- Published: Thursday, 30 August 2018 10:57
- Written by News Editor
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NHS Digital reports that in 2016/17 there was a 0.7% decrease in taxable income of self-employed dentists in England and Wales, from £69,200 in 2015/16 to £68,700 continuing the downward trend since 2006/07. In Northern Ireland there was a 4.3% decrease from £69,400 to £66,400 in 2016/17. In Scotland there was a 0.1% increase from £67,700 to £67,800.
The report, Dental Earnings and Expenses Estimates, 2016/17, from NHS Digital provides a detailed study of the earnings and expenses of self-employed primary care dentists who undertook some NHS/Health Service work during the financial year. Figures relate to both NHS/Health Service and private dentistry and are shown for full-time and part-time dentists.
The analyses throughout the report are based on anonymised tax data for dentists with accounting periods ending in the fourth quarter of 2016/17 and effective as of the end of March 2017. The tax data cover self-employed dental income from all sources, including from private dental practice. Data on earnings from employment or for those dentists in private practice only are not included. The report is primarily used as evidence in remuneration negotiations and by the Review Body for Doctors’ and Dentists’ Remuneration.
Real terms data
Taxable income for contract holders in England and Wales fell in real terms from £134,800 in 2006/07 to £115,800 last year. For associates the equivalent figures were £69,400 and £60,800.
Taxable income for principals in Northern Ireland fell in real terms from £121,200 in 2007/08 to £99,200 last year. For associates the equivalent figures were £66,100 and £59,100.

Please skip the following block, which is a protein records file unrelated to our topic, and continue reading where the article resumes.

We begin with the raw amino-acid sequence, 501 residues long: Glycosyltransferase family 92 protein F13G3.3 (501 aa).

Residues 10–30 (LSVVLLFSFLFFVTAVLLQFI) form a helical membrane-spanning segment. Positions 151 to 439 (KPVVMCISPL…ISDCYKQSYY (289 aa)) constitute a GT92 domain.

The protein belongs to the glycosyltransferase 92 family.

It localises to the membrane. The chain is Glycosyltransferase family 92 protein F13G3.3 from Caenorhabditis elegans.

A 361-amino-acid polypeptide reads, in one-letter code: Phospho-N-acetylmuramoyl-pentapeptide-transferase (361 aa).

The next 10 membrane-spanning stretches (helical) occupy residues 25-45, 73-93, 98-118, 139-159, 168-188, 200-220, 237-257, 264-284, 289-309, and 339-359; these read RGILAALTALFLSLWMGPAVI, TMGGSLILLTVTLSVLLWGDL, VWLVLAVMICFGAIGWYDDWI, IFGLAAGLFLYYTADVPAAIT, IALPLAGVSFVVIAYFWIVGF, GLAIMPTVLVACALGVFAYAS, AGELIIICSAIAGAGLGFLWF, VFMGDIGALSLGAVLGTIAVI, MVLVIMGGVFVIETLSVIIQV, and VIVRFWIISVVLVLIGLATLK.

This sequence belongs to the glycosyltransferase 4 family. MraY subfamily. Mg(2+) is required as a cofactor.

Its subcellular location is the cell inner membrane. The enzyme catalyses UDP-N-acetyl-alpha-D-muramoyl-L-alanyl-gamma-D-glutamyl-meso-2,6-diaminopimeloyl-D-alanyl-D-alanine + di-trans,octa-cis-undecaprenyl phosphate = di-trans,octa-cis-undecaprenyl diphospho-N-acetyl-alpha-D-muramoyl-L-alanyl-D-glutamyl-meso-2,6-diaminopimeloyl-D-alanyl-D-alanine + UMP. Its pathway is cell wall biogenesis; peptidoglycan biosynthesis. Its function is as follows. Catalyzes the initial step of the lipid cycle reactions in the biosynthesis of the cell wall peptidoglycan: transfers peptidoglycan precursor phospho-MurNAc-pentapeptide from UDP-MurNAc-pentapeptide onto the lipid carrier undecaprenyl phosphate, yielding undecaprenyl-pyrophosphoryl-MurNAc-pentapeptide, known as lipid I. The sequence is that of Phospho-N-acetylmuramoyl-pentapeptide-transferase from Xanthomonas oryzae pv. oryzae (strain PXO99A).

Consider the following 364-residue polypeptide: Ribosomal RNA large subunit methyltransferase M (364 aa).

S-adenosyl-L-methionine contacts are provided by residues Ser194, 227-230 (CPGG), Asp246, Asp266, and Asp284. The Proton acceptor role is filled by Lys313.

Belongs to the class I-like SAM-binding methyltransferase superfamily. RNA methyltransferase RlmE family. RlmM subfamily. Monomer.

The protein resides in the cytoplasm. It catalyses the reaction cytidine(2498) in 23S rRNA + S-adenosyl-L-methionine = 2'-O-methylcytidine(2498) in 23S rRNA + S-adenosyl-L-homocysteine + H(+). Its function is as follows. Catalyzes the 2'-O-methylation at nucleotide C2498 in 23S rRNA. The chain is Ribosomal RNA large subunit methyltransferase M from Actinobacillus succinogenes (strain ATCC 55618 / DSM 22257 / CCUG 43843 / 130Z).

Taxable income for principals in Scotland fell in real terms from £118,700 in 2008/09 to £109,100 last year, although in 2012/14 it was even lower. For associates the equivalent figures were £67,100 and £56,400.
The British Dental Association’s Chair of General Dental Practice Henrik Overgaard-Nielsen commented: “Austerity is meant to be over, but across the UK NHS dentistry is running on fumes. We’ve seen a drop in real incomes without precedent in the public sector. The results are predictable, morale at an all-time low, recruitment and retention problems mounting, as patients wait longer or travel further for care. Underfunding and failure to deliver meaningful reform has left the sustainability of this service in doubt. Matt Hancock pledged to put prevention at the heart of his approach to the health service. In the service’s 70th year he must recognise that we can’t have NHS dentistry without NHS dentists.”
The report can be found at:
An interactive report and further data can be found at:
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